Corporate clean energy contracts grew by 40% in 2019

Corporate purchasing of clean energy contracts reached almost 20 gigawatts (GW) in 2019, an increase of more than 40% on the previous year's record, according to new analysis from BloombergNEF (BNEF).

Corporate clean energy contracts grew by 40% in 2019

The procurement in 2019 was almost triple the levels recorded two years prior 

BNEF’s 1H 2020 Corporate Energy Market Outlook found that corporates purchased 19.5GW of clean power through power purchase agreements (PPAs) last year, up from 13.6GW in 2018 and more than triple the levels recorded in 2017.

The 19.5GW of PPA contracts was equivalent to more than 10% of the renewable energy capacity that was added globally in 2019, with BNEF claiming that the projects cost between $20bn and $30bn to develop.

BNEF’s lead sustainability analyst Jonas Rooze said: “Corporations have purchased more than 50GW of clean energy since 2008. That is bigger than the power generation fleets of markets like Vietnam and Poland. These buyers are reshaping power markets and the business models of energy companies around the world.”

BNEF’s analysis noted that the growth was driven by a large increase in new corporate sustainability commitments. Nearly 400 companies globally have committed to setting science-based targets in 2019, while an additional 63 firms agreed to join the RE100 initiative last year, pledging to procure 100% renewable electricity. The RE100 totalled 221 members through 2019, collectively consuming 233TWh of electricity in 2018.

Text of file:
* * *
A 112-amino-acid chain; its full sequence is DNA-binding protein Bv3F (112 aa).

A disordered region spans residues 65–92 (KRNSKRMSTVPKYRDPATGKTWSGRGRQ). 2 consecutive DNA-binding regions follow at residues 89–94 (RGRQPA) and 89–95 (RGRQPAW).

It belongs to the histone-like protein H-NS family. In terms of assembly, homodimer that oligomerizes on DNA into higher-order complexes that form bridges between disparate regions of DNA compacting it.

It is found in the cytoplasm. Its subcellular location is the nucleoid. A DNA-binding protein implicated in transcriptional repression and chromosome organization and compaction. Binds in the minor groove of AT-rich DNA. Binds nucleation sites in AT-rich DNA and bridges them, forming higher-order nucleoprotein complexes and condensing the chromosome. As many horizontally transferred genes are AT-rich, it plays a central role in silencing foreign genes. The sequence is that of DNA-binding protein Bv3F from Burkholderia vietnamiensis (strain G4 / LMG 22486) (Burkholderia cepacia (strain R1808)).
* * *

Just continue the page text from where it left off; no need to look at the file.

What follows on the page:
According to BNEF, technology firms were the dominant source of clean energy procurement. Google, for example, purchased contracts worth more than 2.7GW in 2019 – including a 1.9GW deal. Facebook (1.1GW), Amazon (0.9GW) and Microsoft (0.8GW) were the next largest buyers globally in 2019, although the latter looks set to increase renewables procurement following the creation of its carbon-negative goal earlier this month.

Oil and gas firms are also venturing into the renewables sector by signing clean energy deals. Occidental Petroleum, Chevron and Energy Transfer Partners all signed solar contracts in 2019, while ExxonMobil signed two PPAs worth 575MW at the end of 2018. However, of the investments collectively made by the world’s largest public, private and state-owned oil and gas giants in 2018, less than 1% went towards low-carbon activities such as building renewable energy infrastructure, according to analysis by the International Energy Agency.

UK focus

In related news, data from the Renewable Energy Planning Database has revealed that 24.7GW of renewable energy and storage projects are “awaiting or under construction” in England, Scotland and Wales.

The pipeline of capacity features 15GW classed as awaiting construction, according to Cornwall Insight. The 15GW figure includes offshore wind projects looking to secure deals through the Contracts for Difference scheme.

Cornwall Insight’s analyst Lucy Dolton said: “There is little surprise that so much of the total pipeline is awaiting construction – due to the underlying political uncertainty coupled with the lack of available support schemes, dampening investors’ confidence.

“While large numbers of projects will need to seek subsidy-free routes to market, only a handful have publicly confirmed route to market plans. Presently, utility power purchase agreements (PPAs) remain the leading option, but this may change in 2020 as new business models emerge to meet the needs of subsidy-free generators.”

Matt Mace 

Comments (1)

  1. Richard Phillips says:

    To quote renewable energy output in TWh/year entirely conceals the huge variation in electricity available at any one time.
    All renewables are reliant upon the vagaries, as well as the regularities, of nature. Just what the industry does to hide this crippling failing.

    Richard Phillips

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